Update: Hours after the publication of this article, at 7:59 p.m. ET, Bad Bunny spoke with Time about the #BLM uprising. 

 

Sometime in 2017, the quirky, slightly odd and exuberant Puerto Rican trapero, Bad Bunny, slowly shifted from singing about preferred strains of sticky, to loudly decrying various societal ills on his social media channels. From a nail salon’s refusal to serve him based on gender, to chagrin at the way we’ve been conditioned to expect women to groom—reiterating the long-beloved psalm of “long hair, don’t care”—Benito sprouted conscious seedlings as his artistry took cohesive form.

Subsequently, those seedlings flourished, and Bad Bunny became one of the strongest voices in the entertainment world. Not only in popularity, but in regard to social justice causes. Over the course of two years, Benito was at the front line of protests to oust Puerto Rico governor Ricardo Rossello, loudly spoke up against femicide and trans issues and, more recently, wore drag in a genre steeped in machismo.

Then, in May, he tweeted, “bye, me fui,” and just like that—moments before the dawn of a new world—Bad Bunny se fue.

In the wake of George Floyd’s murder by cop, the Black Lives Matter movement bubbled up across the world, with thousands taking to the streets in an uprising showing no signs of dissipating. With these mass protests and demonstrations came a wave of activity across social media. Those who were unable to physically attend were asked to share resources or donate funds in efforts to raise awareness.

Some artists followed suit. Others, like many of Bad Bunny’s contemporaries, stumbled through oblivious, and at times even problematic statements before finally landing on better-thought-out, possibly publicist-formulated proclamations of support for Black lives and the uprising.

Yet throughout all of this, perhaps the brightest social justice beacon in reggaeton, Latin trap and sometimes dembow, is nowhere to be found.

It is of course, unfair to assign a lion’s share of the pressure on one artist to speak out. There are others, after all, who are more preoccupied with promoting new music or showing off their quarantine haircuts to make statements. And no matter what, Bad Bunny will not end racism. The #BLM movement doesn’t need him. No words or even direct action by the 26-year-old rapper will solve the cancerous structures of white supremacy.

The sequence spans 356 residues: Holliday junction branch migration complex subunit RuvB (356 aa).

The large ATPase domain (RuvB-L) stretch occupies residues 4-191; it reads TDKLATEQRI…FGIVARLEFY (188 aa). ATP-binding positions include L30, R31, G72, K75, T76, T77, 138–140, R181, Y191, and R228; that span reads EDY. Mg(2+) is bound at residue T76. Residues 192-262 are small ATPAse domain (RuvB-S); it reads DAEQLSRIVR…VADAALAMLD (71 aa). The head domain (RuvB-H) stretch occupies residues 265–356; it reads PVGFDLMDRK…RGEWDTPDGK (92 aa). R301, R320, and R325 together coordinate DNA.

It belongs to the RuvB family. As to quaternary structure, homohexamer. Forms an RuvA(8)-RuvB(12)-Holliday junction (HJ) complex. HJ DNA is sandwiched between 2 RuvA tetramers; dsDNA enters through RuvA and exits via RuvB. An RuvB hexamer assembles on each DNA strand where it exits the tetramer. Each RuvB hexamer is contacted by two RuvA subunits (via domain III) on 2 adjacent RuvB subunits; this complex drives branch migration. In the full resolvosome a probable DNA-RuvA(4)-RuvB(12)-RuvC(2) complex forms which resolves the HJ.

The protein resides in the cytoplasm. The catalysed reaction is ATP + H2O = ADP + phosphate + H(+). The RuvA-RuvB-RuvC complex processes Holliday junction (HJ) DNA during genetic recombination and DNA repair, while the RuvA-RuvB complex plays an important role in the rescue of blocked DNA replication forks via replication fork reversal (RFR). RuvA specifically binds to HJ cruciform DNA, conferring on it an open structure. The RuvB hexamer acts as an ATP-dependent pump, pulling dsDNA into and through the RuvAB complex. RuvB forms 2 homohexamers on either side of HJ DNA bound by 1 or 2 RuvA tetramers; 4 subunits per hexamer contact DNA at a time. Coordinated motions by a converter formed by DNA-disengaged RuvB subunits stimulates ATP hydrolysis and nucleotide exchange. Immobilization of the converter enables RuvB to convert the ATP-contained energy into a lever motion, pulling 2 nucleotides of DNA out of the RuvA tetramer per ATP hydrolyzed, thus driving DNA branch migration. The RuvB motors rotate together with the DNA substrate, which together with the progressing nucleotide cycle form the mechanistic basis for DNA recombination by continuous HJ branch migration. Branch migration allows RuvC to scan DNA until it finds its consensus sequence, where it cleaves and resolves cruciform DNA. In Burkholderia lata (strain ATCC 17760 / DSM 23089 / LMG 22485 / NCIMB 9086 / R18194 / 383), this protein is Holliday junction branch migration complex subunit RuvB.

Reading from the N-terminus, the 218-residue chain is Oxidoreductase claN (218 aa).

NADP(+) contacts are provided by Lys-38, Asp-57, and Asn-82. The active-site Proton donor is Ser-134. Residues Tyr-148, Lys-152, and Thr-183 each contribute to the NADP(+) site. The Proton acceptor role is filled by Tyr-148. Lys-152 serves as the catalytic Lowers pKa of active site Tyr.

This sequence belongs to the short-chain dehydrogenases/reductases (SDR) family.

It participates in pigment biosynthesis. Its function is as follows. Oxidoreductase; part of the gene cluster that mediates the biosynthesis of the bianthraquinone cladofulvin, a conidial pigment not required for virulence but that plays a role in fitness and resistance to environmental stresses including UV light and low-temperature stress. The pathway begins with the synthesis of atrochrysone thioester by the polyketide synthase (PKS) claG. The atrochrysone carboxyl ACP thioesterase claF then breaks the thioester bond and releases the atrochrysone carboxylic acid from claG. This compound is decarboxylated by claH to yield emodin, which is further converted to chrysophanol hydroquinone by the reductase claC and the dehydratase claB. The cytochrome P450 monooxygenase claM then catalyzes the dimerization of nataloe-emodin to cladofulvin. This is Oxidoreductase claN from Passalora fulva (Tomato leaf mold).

But as an artist who expressly tethers his career to social justice causes, Bad Bunny’s silence is worth 1,000 words.

Rappers Residente (pointing), iLe (squatting) and Bad Bunny (C) join demonstrators protesting against Ricardo Rossello, the Governor of Puerto Rico July 17, 2019 in Old San Juan, Puerto Rico. Photo by Joe Raedle/Getty Images

Bad Bunny has had a nearly free pass to teeter the line between problematic and socially conscious, often by playing a perfectly-curated game of push and pull. One might gasp at a lyric suggesting the only reason to call at a certain hour is if there’s willingness to perform fellatio, then swoon as he reveals his support of a murdered trans woman on American TV.

To build one’s mega platform and draw a larger fanbase by selectively partaking in social consciousness and then turn off the lights in the middle of what is perhaps the single most important social justice movement of our lifetime feels duplicitous and sinister.

Past activism aside, the very genres Benito has made his fame and fortune on are perpetually indebted to Black artists who never had the opportunity to cameo on SNL.

Unfortunately, for many, there is no break.

The support of Black lives is of course first and foremost, a human rights issue. Striving for the kind of equality we have yet to see in humanity’s history should be everyone’s struggle. But as as someone who’s become one of the biggest artists on the planet on the shoulders of Black genres, his hesitation to speak out is devastating to the millions of fans who do f*ck with Benito because he champions their causes.

Given the timing, it’s likely he had a planned and possibly much-needed mental health break, which wouldn’t be his first. It’s also plausible, given his level of privilege, that he’s been hiding out in a remote cabin somewhere with no access to the internet or a phone. At the end of the day, everyone should be afforded the right to check out on occasion.

Yet, unfortunately, for many, there is no break. And as the outspoken advocate he’s made us believe he is, now is not the time for silence.